Security is like laundry; something always needs cleansing

Security is like laundry; something always needs cleansing

By DENNIS M. BLANK | SPECIAL TO GCN

ORLANDO, Fla.'There would be martial law in the United States within three days if hackers could disable the banking and financial system through a coordinated attack, a top federal official warned.

'We cannot afford to let our dependence on automation become our Achilles' heel,' said Alan B. Carroll, who supervises the analysis and warning component at the FBI's National Infrastructure Protection Center. 'Our challenge is to button up the holes in our critical infrastructure, and believe me, there are holes.'

Government agencies, as well as companies and other private organizations, get hacked daily, Carroll said. 'Every time we figure out who the hacker is, where [the hack] came from and how to patch up the hole, a new hacking method springs up.'

When experts speak

Carroll was among the experts speaking last month to more than 1,000 investigators and information security system managers, including many from civilian and Defense Department agencies, at the InfoSec World Conference.

The FBI and other agencies are working to improve computer security for eight critical infrastructures: utilities, oil and gas, telecommunications, transportation, banking and finance, water, emergency services and government operations, Carroll said.

Problems extend beyond the nation's borders. Even though most of the security holes have been plugged against enemy attacks, some allied countries have been attempting to penetrate U.S. information systems as well, he said.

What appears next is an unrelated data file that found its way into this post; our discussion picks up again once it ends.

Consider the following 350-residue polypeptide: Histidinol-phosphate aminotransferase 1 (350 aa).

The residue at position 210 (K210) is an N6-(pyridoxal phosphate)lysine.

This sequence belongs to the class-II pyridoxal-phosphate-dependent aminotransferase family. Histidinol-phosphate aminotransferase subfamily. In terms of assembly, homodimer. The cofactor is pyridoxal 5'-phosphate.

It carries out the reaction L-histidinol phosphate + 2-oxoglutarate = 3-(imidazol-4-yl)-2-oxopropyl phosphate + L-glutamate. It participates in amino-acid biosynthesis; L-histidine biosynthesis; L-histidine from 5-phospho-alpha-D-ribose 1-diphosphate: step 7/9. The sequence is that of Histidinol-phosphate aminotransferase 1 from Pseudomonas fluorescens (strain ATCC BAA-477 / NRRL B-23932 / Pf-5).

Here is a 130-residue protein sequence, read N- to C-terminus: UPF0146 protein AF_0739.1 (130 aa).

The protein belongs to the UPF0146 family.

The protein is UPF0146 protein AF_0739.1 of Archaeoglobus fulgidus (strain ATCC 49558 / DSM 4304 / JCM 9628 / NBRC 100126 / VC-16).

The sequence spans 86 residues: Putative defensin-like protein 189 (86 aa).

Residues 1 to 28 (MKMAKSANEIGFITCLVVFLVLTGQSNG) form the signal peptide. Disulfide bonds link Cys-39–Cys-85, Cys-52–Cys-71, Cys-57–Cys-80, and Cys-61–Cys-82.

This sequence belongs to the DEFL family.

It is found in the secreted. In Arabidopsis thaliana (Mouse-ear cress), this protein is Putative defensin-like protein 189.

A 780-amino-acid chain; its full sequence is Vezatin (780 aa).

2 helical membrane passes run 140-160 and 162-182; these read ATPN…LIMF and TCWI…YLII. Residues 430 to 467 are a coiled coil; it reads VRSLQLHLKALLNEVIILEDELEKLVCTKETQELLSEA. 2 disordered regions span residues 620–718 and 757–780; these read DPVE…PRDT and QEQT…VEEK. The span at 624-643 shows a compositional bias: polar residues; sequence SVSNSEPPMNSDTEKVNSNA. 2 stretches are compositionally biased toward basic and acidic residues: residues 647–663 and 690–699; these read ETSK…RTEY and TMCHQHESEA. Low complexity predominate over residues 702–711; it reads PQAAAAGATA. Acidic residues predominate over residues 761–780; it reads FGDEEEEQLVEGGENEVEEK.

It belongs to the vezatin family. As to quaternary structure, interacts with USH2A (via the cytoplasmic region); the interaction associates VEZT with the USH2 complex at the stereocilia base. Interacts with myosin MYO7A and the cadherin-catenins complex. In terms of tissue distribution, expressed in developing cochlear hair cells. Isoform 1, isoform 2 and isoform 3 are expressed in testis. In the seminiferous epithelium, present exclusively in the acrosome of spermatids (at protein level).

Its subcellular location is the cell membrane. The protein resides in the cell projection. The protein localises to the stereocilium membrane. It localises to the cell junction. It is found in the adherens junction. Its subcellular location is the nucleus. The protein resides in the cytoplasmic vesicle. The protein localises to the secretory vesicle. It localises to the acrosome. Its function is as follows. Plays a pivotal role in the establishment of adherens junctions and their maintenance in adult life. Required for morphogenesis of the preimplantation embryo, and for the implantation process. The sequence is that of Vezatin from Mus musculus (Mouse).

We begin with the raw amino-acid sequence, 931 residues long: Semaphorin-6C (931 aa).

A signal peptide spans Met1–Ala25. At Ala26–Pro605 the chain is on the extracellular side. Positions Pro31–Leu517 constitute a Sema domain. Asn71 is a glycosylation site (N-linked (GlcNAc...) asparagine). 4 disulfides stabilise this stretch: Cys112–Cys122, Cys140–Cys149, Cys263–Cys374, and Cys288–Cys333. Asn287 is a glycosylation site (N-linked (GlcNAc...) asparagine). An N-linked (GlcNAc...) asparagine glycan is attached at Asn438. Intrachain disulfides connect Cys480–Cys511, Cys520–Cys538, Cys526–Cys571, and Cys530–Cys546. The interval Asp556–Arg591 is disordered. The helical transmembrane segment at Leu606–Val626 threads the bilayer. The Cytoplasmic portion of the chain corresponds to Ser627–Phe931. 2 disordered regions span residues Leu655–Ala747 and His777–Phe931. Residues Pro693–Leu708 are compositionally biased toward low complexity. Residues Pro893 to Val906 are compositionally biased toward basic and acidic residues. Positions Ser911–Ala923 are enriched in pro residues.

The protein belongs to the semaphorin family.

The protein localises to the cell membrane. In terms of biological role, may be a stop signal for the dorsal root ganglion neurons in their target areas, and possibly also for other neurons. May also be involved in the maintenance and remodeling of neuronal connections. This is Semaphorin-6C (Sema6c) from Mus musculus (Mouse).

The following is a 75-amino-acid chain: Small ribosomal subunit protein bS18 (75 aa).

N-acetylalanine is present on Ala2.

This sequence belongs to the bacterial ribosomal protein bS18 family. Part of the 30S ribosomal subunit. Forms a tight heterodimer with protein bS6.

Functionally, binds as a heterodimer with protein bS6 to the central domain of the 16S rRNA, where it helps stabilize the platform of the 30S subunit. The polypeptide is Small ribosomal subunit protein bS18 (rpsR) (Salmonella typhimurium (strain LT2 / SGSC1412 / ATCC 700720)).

A strong vulnerability testing program can cut down on intrusions and track security improvements, said John Ray, NASA's information technology security manager.

A vulnerability testing program that the NASA Ames Research Center in Moffett Field, Calif., started in 1998 sharply reduced the number of system compromises to 10,000 networked computers, he said.

Agencies should identify target vulnerabilities, Ray said. They should keep reporting these weaknesses until corrective action has been taken and managers have signed off on the improvements.

A compromised system can result in lost productivity and a drop in customer confidence, and it raises liability issues, Ray said.

Arion Lawrence, technical director of the vulnerability assessment division at Predictive Systems of New York, said actions can be taken to prevent hacking of electronic-commerce sites. For sites that do financial transactions, invalid user IDs should be tracked for a certain number of bad log-ons and given an account lockout message.

'When locked accounts are reset, [agencies should] require new and different passwords,' Lawrence said.

User authorization should be checked for each transaction, he added, and Web applications should screen any extraneous user input.

'To secure your Web environment, don't focus just on the network infrastructure,' Lawrence said.
'Design security into Web applications during initial stages. Don't wait for an application assessment or audit or hacker to find these problems.'

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